A historic immigration debate among the 100 hallowed solons of the United States Senate commenced roughly 24 hours ago, and the World’s Greatest Deliberative Body seems determined to live up to its glorious potential for statesmanlike oratory. It is difficult to select which moment, thus far, has delivered the most honor to our polity. Was it the total silence that devoured most of the morning and afternoon hours on Tuesday? Or was it when the majority leader asked for unanimous consent on a stunt bill and was blocked by the minority leader, inviting recriminations between their respective staffs on Twitter?
In truth, the grand debate, thus far, has been a dud. And the rocky start does not bode well for the prospect of legislation to protect those undocumented immigrants brought to the country at a young age.
The open, neutral process was supposed to have been a throwback to an earlier era, but almost immediately ground to a halt over the usual partisan squabbling. Around noon, Senate Majority Leader Mitch McConnell came to the floor to ask for unanimous consent to consider the first two amendments: a proposal from Pennsylvania Sen. Pat Toomey titled the “Stop Dangerous Sanctuary Cities Act,” and a Democratic amendment of its leader’s choosing.
Senate Minority Leader Chuck Schumer objected, since a good-faith debate over the fate of Dreamers is not supposed to be used for the production of the National Republican Senatorial Committee’s campaign ads. Schumer asked, instead, that the debate kick off with two other votes: Iowa Sen. Chuck Grassley’s codification of the White House’s immigration framework, which McConnell supports, and the much narrower McCain–Coons proposal, which most Democrats support. Both would fail to reach 60 votes. But by discarding the preferred mark of either caucus, the two sides could move towards something more manageable.
The partisan bickering that resulted has meant the grand debate over immigration is happening not so much on the Senate floor as it is on Twitter. Illinois Sen. Dick Durbin’s communications director argued with Senate Majority Whip John Cornyn—not Cornyn’s communications director, but the actual senator—about whether Republicans broke their word by demanding that debate be resolved this week. Spokesmen from the offices of McConnell and Schumer dueled over what transpired on the floor.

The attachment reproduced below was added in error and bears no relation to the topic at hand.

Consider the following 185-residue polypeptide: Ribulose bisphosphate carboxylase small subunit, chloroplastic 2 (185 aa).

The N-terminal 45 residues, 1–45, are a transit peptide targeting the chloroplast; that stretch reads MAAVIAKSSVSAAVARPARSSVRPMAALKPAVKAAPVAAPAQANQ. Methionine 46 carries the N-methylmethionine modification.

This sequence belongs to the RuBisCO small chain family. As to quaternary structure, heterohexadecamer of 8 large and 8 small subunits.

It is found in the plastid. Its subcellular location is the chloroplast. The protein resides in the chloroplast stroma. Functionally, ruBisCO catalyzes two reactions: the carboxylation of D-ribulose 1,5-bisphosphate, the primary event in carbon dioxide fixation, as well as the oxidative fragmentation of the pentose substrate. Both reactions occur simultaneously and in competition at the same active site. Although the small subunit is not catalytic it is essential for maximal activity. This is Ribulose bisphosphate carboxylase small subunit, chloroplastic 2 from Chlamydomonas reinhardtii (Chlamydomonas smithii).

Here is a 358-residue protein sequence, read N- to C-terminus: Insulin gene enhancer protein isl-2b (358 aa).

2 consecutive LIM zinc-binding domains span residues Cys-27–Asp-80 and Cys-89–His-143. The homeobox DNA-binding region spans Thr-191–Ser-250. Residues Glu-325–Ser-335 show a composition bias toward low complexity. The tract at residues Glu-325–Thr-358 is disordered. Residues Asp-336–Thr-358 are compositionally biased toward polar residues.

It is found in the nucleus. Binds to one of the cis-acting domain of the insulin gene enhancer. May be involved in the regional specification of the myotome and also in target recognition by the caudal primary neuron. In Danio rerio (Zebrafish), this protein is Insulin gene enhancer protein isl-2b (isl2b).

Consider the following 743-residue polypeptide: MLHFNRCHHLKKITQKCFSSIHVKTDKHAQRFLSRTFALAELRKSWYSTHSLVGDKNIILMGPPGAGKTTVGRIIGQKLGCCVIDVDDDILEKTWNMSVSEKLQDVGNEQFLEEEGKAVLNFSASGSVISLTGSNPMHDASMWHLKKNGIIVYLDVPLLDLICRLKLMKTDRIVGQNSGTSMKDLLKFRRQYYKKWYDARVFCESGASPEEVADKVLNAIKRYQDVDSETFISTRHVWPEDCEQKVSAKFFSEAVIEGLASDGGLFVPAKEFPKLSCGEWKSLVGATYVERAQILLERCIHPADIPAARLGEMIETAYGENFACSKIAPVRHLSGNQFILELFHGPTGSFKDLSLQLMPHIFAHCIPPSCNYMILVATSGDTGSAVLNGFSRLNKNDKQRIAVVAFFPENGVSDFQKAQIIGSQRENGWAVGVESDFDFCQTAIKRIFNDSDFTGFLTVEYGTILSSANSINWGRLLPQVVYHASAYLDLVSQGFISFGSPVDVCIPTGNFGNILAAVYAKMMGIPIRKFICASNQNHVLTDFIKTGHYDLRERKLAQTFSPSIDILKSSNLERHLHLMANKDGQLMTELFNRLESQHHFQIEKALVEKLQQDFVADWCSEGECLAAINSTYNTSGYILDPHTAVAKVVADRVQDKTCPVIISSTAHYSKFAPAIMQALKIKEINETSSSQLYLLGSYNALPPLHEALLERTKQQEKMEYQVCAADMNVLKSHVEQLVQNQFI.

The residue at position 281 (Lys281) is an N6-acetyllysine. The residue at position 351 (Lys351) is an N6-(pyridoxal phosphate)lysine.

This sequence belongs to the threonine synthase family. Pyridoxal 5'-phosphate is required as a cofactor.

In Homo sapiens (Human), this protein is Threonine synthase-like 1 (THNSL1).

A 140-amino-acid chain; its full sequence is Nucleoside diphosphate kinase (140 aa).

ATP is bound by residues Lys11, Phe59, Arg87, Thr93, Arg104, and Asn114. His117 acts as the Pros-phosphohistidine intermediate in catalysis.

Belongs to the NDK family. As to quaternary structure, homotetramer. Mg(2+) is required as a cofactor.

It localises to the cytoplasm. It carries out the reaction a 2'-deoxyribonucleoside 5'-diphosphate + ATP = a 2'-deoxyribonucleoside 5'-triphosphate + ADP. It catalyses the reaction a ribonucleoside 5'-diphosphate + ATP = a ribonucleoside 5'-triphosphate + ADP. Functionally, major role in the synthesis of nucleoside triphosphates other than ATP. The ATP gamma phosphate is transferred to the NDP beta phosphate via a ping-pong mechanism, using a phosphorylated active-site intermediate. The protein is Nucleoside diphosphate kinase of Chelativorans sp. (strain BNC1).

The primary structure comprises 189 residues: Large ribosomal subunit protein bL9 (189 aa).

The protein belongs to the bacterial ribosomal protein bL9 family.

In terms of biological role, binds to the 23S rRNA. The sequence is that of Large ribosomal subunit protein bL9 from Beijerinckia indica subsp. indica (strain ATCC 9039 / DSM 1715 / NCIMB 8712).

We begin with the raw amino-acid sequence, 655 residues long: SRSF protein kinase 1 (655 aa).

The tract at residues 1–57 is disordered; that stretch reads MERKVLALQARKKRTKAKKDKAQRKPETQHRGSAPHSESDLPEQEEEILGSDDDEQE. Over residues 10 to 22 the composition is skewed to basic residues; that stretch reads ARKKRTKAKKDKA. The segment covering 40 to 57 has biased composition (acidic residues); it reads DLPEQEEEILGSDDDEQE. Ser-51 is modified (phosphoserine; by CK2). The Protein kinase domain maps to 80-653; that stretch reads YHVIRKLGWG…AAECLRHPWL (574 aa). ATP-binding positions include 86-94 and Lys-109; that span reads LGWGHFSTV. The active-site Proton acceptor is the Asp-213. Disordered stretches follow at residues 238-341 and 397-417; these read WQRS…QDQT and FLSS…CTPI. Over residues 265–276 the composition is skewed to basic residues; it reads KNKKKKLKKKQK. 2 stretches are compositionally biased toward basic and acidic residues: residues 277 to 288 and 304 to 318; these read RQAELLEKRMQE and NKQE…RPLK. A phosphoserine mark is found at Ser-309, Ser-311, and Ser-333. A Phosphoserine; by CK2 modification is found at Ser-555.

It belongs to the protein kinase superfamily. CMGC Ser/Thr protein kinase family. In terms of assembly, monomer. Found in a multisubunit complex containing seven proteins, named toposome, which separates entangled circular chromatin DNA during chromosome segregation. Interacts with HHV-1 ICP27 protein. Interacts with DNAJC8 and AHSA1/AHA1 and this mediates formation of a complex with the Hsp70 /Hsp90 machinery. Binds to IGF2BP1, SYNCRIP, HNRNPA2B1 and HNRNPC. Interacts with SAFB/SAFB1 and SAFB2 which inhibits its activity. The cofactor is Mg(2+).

The fate of Dreamers, what to do about the Southern border, jousting over legal immigration levels, and the larger concerns over what sort of country America should look like: All secondary to the primary concern over whether and under what circumstances to yield back post-cloture time.
It is far too early for the odor of bad faith to be circulating through the Senate side of the Capitol, but here we are.
“It doesn’t seem like there’s much intent on the Republican side to get to an end product when you’re starting with sanctuary cities,” Connecticut Sen. Chris Murphy told me. “There’s nothing about the way in which this place has been run for the last few days that suggests Republicans want a bill.”
He added that there’s no path to 60 votes on any proposal “without a Republican leadership that wants to get to 60.”
There’s some concern among Democrats that McConnell is reserving the Grassley bill for the end of the debate, after various Democratic proposals or bipartisan measures have failed. That would allow him to bring it up as the last train leaving the station, and the only remaining option Democrats would have for protecting Dreamers. This is part of why Schumer tried to pry it from McConnell’s hands as the first proposal went up for a vote: to show that it wouldn’t work, and to navigate the debate towards something more moderate.
The voting will start eventually. (They could begin late Tuesday night, in accordance with the Senate’s new norm of holding everything at an ungodly hour because consent to vote at a reasonable time can’t be reached.) But Tuesday’s dust-ups and recriminations suggest that the good-faith nature of the debate may never materialize. If the Republican leadership doesn’t want any other bill than that which President Trump has already christened to pass, then the grand debate on immigration will represent more of the gamesmanship that usually defines the chamber.